I'm not worried about the low loonie, or a downturn in the Canadian economy, because I work in a somewhat protected job in a counter-cyclical industry and very little of my spending is foreign-exchange-sensitive (I spend much more on mortgages than on oranges).

Do I think Toronto and Vancouver will have a severe housing correction? No. As others have pointed out, those cities have expensive single-family homes because many, many more people want them than can have them. Maybe upper-middle-class residents of those cities now understand what poor folks in gentrifying neighbourhoods have been dealing with for decades!

Mmm_Donuts

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Re: Any Canadian Mustachians starting to get nervous about the Loonie?
« Reply #73 on: December 30, 2015, 03:53:04 PM »
Who in this thread has attacked Garth without reading his work?

Well, you said you stopped reading him back in the days when he was recommending expensive mutual funds, which was his pre blogging days. Maybe I should say, without reading his *recent* work.

As for scottish's comment, I've heard the "stopped clock is right once a day" critique of Garth before, and it always strikes me that this sort of comment is coming from someone who doesn't actually read his blog, because, as I said, there's a lot more to it than simple RE predictions. I could be wrong, but that was my impression.

GuitarStv

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Re: Any Canadian Mustachians starting to get nervous about the Loonie?
« Reply #74 on: December 30, 2015, 04:50:47 PM »
Is Turner currently predicting a real estate crash on his blog?  Has he done so pretty much since the inception of his blog and before, continuing to the present day?  I know that this is the case because every few months his name gets mention in a news article about housing . . . Great advertising for his business.  Not great advice though.  The broken clock analogy is correctly applied to someone who keeps making a wrong prediction until it comes true.  Eventually there will be a housing downturn.  Will it be tomorrow?  Garth has been making wrong predictions for quite a while now, I'm curious why you think that this time is the exception.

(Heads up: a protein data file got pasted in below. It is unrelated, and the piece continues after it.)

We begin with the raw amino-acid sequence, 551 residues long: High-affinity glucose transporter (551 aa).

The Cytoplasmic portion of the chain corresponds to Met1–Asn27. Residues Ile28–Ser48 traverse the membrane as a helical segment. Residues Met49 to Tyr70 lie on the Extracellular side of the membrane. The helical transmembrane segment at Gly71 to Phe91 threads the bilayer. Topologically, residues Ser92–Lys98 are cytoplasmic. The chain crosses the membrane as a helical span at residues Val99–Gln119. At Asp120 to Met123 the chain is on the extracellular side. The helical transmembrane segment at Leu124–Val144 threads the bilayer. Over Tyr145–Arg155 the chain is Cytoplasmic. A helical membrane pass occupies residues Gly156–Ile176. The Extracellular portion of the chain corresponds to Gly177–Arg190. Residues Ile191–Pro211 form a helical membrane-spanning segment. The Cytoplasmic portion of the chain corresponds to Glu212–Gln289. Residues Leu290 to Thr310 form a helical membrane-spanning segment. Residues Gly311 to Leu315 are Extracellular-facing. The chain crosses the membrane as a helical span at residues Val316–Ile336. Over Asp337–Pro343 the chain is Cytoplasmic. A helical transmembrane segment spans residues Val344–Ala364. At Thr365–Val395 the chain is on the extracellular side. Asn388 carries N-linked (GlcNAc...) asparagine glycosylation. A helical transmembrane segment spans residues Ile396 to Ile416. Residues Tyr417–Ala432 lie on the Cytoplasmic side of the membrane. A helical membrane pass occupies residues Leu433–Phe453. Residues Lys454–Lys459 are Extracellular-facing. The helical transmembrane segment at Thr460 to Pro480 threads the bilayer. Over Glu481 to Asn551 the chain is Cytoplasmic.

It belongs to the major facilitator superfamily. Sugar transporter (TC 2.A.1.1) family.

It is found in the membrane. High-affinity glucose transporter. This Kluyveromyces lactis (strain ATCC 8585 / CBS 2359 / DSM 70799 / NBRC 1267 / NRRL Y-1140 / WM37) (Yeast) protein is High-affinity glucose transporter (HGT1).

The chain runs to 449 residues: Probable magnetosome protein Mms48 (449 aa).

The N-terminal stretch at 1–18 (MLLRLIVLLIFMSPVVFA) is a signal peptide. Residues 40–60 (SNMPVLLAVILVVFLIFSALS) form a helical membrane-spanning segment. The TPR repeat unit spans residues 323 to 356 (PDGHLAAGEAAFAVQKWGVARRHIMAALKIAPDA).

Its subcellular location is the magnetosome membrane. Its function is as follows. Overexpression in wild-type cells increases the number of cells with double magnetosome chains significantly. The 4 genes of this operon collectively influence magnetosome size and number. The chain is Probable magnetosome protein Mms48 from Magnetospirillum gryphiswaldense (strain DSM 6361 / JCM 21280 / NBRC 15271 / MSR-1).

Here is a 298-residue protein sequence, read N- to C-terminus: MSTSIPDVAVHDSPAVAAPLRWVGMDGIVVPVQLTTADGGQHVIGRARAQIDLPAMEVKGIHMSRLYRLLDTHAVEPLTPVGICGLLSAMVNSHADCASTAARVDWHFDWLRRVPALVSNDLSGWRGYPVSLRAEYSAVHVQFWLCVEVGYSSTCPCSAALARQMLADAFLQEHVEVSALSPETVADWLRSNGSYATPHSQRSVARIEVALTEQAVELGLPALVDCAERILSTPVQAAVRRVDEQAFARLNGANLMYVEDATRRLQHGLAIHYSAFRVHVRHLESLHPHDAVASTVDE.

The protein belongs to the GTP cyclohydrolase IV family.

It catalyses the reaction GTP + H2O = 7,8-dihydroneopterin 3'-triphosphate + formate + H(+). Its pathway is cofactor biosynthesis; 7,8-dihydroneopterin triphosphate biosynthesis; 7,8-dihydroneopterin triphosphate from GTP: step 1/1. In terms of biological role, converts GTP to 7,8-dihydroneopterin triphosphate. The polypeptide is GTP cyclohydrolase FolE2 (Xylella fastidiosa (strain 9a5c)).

If you've been dazzled by Garth's prowess recently, it would be a good idea to read the many completely wrong things he has prognosticated in the (recent) past.  Until you do so, you are boosting his work without having read it.  Just mentioning it as that sort of behaviour seems to upset you.

FWIW, after checking into it, I've noticed that Garth  runs a company that adds extra fees to pick funds and stocks for people.  A mutual fund that has a low MER is suddenly a lot less appealing when you have to pay someone else an extra percentage to pick it.  He's a great salesman . . . But that doesn't translate into someone who is great to hand your money to, particularly with his track record.

scottish

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Re: Any Canadian Mustachians starting to get nervous about the Loonie?
« Reply #75 on: December 30, 2015, 05:58:52 PM »
I was just having fun with it.   I share concerns about excessive debt levels and our poorly diversified industrial base, and I'm not thrilled with the declining value of the dollar as I get close to RE.   But I don't really have an opinion as to whether his forecasts are accurate or not.

BigBangWeary

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Re: Any Canadian Mustachians starting to get nervous about the Loonie?
« Reply #76 on: December 30, 2015, 10:00:58 PM »